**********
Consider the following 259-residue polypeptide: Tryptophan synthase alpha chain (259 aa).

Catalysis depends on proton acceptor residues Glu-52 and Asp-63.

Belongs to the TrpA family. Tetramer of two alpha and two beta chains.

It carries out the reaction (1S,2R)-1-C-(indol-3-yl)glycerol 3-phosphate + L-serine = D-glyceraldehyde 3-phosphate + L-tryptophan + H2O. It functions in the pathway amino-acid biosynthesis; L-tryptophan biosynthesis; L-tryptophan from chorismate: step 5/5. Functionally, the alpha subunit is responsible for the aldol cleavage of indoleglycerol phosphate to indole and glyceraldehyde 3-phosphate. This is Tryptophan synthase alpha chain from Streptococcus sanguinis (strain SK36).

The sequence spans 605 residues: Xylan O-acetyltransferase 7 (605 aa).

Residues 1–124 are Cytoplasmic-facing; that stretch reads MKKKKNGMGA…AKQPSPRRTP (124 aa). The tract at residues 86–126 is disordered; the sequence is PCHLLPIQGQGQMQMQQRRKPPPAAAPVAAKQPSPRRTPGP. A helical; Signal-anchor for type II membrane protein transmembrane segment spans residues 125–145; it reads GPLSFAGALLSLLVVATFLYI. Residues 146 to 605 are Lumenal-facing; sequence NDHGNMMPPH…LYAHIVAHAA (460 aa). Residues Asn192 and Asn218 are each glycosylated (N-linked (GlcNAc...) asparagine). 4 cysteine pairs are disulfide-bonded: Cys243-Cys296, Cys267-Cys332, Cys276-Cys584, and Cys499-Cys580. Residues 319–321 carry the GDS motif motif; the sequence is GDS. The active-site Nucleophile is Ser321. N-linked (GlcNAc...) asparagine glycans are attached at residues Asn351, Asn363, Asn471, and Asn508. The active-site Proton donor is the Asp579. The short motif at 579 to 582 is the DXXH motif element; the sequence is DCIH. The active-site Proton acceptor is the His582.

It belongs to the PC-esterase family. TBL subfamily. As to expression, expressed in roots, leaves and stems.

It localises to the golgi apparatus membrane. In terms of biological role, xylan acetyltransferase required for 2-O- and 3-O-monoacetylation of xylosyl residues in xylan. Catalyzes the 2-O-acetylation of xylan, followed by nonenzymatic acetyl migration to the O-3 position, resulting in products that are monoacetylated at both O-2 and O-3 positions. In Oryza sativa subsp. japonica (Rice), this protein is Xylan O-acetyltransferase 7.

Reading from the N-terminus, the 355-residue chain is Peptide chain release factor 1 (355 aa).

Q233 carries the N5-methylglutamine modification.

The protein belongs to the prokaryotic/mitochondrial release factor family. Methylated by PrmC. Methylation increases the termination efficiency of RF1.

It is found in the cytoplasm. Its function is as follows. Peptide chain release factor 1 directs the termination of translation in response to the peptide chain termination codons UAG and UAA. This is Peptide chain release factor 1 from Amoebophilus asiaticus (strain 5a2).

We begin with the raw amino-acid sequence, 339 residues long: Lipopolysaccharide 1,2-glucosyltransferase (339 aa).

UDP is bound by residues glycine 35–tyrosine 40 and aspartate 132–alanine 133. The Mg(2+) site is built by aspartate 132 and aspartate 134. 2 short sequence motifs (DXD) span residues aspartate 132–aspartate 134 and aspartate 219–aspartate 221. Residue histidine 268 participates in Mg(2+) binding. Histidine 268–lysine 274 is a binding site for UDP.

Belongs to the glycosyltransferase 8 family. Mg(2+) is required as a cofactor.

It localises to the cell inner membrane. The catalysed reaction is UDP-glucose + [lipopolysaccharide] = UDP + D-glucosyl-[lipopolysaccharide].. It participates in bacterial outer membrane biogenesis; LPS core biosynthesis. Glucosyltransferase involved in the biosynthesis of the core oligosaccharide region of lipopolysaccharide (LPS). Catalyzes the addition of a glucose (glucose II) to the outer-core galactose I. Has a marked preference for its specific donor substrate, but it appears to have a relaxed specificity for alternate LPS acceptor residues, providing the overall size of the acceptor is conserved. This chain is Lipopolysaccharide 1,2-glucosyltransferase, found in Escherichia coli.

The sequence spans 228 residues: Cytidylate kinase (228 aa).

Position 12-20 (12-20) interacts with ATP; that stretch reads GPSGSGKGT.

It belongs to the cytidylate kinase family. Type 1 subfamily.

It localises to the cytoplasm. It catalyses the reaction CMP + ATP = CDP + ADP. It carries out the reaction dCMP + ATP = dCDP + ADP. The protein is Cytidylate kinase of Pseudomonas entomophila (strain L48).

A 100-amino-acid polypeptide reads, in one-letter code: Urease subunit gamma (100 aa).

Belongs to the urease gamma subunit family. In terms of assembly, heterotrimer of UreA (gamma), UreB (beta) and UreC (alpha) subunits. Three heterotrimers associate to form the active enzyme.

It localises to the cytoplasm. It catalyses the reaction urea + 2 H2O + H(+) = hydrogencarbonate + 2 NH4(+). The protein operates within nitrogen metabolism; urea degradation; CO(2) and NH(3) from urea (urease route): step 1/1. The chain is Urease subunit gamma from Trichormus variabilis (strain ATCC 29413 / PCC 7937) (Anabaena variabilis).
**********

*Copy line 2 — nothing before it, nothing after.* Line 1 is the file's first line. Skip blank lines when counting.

Catalysis depends on proton acceptor residues Glu-52 and Asp-63.